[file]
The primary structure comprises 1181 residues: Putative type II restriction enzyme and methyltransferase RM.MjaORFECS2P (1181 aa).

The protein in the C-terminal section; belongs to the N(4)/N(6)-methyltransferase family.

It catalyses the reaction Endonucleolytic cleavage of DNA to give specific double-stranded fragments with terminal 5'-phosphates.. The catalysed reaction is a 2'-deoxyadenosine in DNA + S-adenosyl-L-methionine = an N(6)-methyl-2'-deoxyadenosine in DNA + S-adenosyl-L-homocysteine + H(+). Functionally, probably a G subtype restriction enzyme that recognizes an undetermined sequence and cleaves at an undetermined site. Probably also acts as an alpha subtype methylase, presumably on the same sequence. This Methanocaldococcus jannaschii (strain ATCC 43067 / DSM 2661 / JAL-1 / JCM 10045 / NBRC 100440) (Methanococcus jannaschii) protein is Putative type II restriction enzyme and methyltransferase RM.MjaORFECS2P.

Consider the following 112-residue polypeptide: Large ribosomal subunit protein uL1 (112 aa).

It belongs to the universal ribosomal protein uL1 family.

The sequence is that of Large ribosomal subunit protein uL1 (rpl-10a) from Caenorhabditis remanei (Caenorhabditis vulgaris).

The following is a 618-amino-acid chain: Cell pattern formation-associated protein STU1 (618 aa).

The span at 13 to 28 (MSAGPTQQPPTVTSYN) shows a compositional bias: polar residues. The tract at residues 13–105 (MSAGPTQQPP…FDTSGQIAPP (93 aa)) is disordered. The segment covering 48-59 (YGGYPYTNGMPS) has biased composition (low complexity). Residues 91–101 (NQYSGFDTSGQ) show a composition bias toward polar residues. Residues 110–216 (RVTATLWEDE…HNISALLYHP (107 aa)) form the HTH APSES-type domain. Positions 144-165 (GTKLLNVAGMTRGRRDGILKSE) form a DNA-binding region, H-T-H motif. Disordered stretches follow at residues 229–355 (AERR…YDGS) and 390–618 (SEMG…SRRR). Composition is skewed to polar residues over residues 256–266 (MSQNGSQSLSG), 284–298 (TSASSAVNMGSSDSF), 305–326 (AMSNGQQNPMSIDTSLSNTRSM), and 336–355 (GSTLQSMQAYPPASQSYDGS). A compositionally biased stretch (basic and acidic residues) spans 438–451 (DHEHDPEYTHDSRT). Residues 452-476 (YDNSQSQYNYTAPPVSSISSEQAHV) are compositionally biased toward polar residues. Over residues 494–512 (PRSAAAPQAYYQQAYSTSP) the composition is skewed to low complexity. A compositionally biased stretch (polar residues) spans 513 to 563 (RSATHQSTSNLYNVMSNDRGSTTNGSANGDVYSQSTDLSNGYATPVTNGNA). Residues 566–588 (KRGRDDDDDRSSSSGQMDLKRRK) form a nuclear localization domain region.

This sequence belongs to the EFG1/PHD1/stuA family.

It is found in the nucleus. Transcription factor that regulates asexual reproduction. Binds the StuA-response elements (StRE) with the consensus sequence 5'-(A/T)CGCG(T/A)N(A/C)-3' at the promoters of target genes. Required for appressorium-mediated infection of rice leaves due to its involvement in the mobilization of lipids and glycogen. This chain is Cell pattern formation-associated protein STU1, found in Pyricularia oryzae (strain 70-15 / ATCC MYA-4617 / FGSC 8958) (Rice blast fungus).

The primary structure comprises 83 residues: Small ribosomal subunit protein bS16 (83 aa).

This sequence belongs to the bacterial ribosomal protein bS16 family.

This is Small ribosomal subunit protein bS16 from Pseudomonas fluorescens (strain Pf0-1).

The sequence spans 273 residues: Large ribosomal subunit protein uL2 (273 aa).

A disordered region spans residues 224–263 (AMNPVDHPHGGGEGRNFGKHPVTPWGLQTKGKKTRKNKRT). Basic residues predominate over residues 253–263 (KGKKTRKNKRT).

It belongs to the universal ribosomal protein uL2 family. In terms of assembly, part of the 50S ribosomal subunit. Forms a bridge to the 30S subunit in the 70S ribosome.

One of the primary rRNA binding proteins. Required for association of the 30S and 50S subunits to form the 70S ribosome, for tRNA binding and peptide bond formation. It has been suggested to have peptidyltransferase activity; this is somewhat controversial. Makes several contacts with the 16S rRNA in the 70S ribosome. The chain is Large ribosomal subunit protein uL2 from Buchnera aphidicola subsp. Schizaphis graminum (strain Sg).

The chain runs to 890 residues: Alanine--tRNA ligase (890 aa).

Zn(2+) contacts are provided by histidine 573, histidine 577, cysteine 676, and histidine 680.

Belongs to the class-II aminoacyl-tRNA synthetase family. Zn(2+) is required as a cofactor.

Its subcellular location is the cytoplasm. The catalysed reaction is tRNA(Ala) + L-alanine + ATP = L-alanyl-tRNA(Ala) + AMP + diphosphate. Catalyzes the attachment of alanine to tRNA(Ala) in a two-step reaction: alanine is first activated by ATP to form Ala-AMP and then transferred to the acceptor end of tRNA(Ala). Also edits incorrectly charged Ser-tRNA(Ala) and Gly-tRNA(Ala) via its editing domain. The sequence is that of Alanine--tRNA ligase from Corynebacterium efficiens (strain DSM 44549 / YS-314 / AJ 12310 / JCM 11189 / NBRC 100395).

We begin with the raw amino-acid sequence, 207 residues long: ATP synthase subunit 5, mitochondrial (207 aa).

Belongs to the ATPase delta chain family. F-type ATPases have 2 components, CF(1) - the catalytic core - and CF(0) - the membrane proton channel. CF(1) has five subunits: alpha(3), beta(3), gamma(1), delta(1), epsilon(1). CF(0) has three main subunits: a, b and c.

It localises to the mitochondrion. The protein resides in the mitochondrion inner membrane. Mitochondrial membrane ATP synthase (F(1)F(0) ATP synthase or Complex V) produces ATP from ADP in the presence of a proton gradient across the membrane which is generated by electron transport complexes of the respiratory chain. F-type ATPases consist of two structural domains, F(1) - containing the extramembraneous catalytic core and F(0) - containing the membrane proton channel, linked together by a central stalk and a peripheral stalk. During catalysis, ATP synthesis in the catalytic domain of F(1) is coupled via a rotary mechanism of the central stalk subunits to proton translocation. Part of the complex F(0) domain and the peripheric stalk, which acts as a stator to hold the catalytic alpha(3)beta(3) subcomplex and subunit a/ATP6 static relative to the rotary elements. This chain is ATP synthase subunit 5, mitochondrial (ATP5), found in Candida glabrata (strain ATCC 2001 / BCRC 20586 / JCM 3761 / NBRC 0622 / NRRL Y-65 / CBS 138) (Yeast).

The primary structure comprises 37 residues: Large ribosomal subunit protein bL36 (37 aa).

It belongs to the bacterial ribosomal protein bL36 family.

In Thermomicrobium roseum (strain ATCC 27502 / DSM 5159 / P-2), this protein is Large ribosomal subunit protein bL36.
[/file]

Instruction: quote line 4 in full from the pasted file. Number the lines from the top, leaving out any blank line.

Consider the following 112-residue polypeptide: Large ribosomal subunit protein uL1 (112 aa).